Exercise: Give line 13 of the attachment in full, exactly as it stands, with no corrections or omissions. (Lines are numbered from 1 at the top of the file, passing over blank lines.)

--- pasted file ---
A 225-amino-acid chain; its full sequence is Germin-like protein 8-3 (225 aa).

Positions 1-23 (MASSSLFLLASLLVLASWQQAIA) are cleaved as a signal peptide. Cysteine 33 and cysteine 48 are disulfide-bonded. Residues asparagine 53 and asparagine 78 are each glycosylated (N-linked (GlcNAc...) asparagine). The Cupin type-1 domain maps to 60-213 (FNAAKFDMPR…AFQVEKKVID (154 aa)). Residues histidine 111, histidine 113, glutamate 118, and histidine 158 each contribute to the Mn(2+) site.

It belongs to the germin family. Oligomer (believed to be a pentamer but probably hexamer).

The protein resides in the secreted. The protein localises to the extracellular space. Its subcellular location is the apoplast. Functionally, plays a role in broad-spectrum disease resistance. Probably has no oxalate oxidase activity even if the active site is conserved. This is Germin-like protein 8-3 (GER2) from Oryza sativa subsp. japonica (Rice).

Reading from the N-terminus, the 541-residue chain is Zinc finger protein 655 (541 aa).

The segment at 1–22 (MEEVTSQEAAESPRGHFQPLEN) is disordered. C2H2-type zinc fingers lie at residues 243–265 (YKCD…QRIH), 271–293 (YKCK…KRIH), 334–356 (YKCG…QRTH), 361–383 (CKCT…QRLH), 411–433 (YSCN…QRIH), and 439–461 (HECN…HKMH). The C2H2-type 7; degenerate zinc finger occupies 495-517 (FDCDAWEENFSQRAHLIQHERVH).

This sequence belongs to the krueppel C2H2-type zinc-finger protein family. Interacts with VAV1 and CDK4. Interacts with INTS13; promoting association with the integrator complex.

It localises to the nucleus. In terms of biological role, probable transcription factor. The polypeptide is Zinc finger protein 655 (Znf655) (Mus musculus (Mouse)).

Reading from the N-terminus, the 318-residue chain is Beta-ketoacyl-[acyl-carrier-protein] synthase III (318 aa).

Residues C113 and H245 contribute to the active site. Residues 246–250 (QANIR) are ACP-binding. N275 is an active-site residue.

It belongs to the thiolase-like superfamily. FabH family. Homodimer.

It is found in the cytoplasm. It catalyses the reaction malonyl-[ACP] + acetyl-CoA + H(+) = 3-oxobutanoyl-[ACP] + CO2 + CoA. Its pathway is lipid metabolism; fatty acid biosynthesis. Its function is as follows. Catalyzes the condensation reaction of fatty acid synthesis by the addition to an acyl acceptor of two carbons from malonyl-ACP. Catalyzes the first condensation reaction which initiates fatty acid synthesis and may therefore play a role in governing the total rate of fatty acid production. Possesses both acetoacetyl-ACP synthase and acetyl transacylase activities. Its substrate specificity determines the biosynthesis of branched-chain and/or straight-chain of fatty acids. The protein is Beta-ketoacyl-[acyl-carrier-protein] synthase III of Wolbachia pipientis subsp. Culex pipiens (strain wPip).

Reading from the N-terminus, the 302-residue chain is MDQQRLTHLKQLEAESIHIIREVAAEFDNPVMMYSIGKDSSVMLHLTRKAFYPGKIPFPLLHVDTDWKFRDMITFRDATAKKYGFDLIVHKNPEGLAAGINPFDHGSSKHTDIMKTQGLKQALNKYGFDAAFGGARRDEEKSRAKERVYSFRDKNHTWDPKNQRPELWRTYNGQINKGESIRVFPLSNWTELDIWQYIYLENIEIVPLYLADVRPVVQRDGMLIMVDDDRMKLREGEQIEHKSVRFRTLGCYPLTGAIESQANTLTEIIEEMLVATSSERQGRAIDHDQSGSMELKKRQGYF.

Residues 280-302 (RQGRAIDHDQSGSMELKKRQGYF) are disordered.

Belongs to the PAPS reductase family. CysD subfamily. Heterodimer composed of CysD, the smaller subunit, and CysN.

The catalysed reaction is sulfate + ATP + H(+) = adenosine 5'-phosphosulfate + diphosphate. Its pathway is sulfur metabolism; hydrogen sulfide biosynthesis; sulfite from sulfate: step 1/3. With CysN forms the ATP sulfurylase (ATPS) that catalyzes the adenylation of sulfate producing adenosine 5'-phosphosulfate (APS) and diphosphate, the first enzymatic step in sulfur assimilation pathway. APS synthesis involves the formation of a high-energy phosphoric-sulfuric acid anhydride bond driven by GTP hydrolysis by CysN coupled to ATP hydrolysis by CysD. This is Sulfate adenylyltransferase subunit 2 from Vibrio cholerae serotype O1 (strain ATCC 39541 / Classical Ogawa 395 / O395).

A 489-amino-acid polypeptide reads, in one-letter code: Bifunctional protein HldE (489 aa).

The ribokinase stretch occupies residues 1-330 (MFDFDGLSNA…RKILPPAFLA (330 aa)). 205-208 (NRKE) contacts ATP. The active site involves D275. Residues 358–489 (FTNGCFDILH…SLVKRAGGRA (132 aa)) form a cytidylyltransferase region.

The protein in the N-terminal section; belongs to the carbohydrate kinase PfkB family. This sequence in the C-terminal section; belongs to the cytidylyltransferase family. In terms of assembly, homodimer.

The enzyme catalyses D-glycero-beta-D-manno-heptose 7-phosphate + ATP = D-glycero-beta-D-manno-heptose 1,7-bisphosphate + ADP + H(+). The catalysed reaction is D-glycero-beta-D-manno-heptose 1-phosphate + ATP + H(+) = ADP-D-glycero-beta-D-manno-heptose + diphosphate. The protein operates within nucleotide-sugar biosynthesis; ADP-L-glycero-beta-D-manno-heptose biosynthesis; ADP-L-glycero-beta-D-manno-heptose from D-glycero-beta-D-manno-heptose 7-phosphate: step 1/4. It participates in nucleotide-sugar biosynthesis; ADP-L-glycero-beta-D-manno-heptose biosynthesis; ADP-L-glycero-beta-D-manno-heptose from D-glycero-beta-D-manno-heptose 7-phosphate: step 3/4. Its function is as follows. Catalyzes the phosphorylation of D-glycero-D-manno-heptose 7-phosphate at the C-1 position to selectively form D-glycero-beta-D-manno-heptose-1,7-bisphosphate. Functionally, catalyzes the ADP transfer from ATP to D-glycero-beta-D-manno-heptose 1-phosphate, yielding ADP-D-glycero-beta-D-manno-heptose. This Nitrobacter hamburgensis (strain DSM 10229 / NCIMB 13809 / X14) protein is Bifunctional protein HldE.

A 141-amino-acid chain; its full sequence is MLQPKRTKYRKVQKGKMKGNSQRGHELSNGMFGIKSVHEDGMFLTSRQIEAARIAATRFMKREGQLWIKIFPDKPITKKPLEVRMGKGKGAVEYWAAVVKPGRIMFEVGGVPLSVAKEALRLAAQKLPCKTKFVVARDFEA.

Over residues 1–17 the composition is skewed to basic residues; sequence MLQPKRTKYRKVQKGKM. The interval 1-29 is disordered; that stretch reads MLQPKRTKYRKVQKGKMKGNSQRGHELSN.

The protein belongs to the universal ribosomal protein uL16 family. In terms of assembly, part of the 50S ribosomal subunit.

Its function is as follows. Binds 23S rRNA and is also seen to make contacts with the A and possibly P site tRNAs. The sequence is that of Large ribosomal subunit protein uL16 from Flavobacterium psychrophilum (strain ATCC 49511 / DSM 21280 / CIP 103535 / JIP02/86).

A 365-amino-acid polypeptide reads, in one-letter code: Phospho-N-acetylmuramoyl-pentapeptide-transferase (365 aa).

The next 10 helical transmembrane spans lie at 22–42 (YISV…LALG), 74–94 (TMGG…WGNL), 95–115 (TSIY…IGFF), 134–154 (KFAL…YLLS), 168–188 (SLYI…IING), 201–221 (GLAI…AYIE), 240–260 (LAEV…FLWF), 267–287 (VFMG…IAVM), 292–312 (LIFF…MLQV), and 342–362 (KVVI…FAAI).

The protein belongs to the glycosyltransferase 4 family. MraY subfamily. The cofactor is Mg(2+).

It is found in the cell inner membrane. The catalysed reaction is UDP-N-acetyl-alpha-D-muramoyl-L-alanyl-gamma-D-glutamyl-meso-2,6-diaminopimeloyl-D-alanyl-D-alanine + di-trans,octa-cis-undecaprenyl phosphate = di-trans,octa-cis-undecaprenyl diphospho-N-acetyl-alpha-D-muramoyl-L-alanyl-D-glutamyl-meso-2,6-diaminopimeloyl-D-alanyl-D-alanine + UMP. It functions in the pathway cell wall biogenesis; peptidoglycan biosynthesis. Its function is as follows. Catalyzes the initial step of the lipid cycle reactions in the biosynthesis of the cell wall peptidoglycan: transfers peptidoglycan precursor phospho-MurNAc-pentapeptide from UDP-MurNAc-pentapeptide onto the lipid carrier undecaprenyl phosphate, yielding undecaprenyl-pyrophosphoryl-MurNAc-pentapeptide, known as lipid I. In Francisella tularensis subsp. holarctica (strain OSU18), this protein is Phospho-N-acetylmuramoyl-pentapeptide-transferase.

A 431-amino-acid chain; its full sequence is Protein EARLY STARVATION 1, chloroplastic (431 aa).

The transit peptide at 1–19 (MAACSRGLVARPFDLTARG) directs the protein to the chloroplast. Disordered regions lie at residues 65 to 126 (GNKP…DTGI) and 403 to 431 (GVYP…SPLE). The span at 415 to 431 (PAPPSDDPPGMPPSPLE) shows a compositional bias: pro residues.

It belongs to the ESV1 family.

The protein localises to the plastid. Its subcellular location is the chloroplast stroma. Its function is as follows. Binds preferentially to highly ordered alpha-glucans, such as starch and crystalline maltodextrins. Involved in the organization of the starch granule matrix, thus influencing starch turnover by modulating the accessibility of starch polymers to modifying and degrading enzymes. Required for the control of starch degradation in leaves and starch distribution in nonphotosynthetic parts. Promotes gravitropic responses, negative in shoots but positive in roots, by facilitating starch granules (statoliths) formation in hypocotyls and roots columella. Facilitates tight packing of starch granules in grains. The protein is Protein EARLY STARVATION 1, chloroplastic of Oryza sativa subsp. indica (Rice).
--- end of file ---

Reading from the N-terminus, the 302-residue chain is MDQQRLTHLKQLEAESIHIIREVAAEFDNPVMMYSIGKDSSVMLHLTRKAFYPGKIPFPLLHVDTDWKFRDMITFRDATAKKYGFDLIVHKNPEGLAAGINPFDHGSSKHTDIMKTQGLKQALNKYGFDAAFGGARRDEEKSRAKERVYSFRDKNHTWDPKNQRPELWRTYNGQINKGESIRVFPLSNWTELDIWQYIYLENIEIVPLYLADVRPVVQRDGMLIMVDDDRMKLREGEQIEHKSVRFRTLGCYPLTGAIESQANTLTEIIEEMLVATSSERQGRAIDHDQSGSMELKKRQGYF.